I was the last person to be hired that year, so when I finally showed up in mid-August, and the summer chair Seshagiri Rao showed me my office in the basement where most of the offices indeed were, it was covered with green mold on three of the walls, I said with a calm, quiet voice, “You can assign this office to me, but I will not use it.” My main reason was that after India my stomach was particularly sensitive, and I knew I could not survive the basement of Cocke Hall, never mind one with green mold. Seshagiri Rao looked at me kindly and said even more quietly that he would look into it. I ended up with a magnificent office with a huge window in a building near Alderman Library that had an adjoining seminar room that no one else used.
While in India I had produced two translations, which were published in London by George Allen and Unwin and in New York by Harper and Row, the Dalai Lama’s The Buddhism of Tibet and the Key to the Middle Way and Nāgārjuna’s The Precious Garland and the Dalai Lama’s The Song of the Four Mindfulnesses, so I had a little strength and asked to begin teaching Tibetan from the start at Virginia. This was accepted but had been forgotten by the time I arrived, so they asked that I teach beginning Tibetan in a course labeled Hinduism Seminar in my first semester, and that is how Tibetan began to be taught at the University of Virginia.
I had extraordinarily good relationships with all of the Deans of the College throughout my 32 years except for the very last one whom I never saw personally. From the beginning, my intention was to establish a program modeled on Wisconsin’s three area program, South Asia, Tibet, and East Asia, utilizing Sanskrit, Tibetan, and Chinese / Japanese. During my interview Walter Hauser, the prime mover of the South Asia program, was very genial; nevertheless I approached East Asianists after arrival but felt looked down upon and thus quickly turned to Walter Hauser and found a quick home in South Asia much like Tibet’s home at Wisconsin.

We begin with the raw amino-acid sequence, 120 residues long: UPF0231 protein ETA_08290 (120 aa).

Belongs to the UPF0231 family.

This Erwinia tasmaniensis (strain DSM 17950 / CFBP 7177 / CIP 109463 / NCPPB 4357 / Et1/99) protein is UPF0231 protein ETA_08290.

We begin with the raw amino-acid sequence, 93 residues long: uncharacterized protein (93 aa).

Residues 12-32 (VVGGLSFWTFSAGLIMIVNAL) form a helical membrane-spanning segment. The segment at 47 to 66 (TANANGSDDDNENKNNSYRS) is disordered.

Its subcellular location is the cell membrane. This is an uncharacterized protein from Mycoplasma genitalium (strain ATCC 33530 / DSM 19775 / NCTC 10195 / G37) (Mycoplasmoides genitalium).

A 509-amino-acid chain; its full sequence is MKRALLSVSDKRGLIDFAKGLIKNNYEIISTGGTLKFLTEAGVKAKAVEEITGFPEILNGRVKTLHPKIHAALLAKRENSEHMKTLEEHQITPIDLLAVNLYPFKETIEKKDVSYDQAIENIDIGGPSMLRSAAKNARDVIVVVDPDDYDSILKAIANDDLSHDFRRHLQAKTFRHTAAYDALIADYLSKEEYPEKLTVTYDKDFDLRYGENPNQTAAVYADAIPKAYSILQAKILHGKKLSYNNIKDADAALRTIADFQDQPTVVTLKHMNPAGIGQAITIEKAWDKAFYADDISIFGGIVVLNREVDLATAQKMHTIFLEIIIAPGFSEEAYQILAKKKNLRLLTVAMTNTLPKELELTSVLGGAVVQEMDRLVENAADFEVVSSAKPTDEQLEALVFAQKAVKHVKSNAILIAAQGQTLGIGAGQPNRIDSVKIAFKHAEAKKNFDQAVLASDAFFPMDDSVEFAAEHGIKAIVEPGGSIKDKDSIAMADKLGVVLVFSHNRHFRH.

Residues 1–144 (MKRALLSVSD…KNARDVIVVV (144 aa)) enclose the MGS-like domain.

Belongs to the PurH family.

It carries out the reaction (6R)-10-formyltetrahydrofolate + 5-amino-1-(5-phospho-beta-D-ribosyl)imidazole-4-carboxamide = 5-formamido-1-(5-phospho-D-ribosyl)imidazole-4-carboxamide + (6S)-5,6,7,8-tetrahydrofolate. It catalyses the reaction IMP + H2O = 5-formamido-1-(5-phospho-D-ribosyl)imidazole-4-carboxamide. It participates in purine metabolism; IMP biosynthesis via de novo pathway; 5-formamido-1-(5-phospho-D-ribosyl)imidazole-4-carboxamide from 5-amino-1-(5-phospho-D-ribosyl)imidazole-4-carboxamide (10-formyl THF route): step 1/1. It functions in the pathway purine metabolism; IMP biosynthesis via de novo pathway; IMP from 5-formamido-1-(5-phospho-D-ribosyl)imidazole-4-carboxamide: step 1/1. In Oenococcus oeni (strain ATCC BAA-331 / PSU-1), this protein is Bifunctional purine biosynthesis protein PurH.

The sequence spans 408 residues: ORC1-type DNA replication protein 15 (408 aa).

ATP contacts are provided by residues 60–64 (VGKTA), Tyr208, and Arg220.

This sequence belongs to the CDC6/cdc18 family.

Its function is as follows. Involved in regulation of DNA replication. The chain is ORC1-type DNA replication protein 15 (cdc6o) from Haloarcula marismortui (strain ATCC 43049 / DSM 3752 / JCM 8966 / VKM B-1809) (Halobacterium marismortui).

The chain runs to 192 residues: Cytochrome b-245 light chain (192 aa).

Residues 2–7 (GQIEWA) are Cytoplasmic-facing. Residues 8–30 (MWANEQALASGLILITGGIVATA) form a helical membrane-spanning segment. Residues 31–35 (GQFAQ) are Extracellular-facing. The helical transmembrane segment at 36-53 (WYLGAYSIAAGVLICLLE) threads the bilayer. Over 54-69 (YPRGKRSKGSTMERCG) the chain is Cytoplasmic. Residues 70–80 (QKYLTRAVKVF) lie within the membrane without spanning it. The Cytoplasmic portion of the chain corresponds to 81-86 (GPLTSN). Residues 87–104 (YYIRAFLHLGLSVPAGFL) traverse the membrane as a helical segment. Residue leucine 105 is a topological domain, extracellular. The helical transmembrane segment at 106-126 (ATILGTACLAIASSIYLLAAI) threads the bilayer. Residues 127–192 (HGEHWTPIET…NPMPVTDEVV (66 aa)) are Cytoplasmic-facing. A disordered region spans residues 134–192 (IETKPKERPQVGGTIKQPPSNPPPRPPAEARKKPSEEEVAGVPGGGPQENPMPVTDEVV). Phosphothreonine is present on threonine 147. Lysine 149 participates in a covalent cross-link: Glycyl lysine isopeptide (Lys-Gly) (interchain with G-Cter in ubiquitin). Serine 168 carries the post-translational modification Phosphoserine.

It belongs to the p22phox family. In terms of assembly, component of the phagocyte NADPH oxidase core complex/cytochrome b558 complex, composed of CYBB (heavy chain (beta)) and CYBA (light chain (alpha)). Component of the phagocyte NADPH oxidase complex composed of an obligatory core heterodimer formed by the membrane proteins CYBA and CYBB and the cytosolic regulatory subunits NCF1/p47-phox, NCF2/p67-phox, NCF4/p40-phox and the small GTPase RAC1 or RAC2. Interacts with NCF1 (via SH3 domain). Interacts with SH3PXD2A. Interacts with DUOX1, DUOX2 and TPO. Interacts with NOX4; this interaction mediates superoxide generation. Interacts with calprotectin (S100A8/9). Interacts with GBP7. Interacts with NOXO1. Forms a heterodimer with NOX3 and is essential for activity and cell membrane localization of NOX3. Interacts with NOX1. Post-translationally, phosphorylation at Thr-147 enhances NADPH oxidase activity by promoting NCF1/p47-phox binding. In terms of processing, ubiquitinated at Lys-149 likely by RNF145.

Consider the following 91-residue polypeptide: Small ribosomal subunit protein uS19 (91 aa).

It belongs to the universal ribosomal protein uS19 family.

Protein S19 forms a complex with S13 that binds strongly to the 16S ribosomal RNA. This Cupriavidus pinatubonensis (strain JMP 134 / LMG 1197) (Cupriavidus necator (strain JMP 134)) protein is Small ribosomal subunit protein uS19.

After a student of Geshe Wangyal and then a friend of mine, Joel McCleary who had a high position in White House, called me there for a meeting with Zbigniew Brzezinski for the final step in a decision to open the way for the Dalai Lama to come to the US, David Harned easily assented to my serving as the interpreter for lectures on a forty-five day ultra-busy tour that has set the tone for his visits throughout the world. I served for ten years as interpreter into English on tours in North America, Europe, Southeast Asia, and Australia, being stretched into areas of Buddhist philosophy, psychology, and practice that I had not imagined broaching. At my retirement party at the Department of Religious Studies which was fused with a celebration of retired faculty living in Charlottesville, I saluted David Harned for his wisdom in letting me leave, with pay, for such a long periods since the academic world which hosted many of the venues developed interest toward the Virginia Program. David answered that his decision was easy, given the high quality of graduate students who were taking over my courses.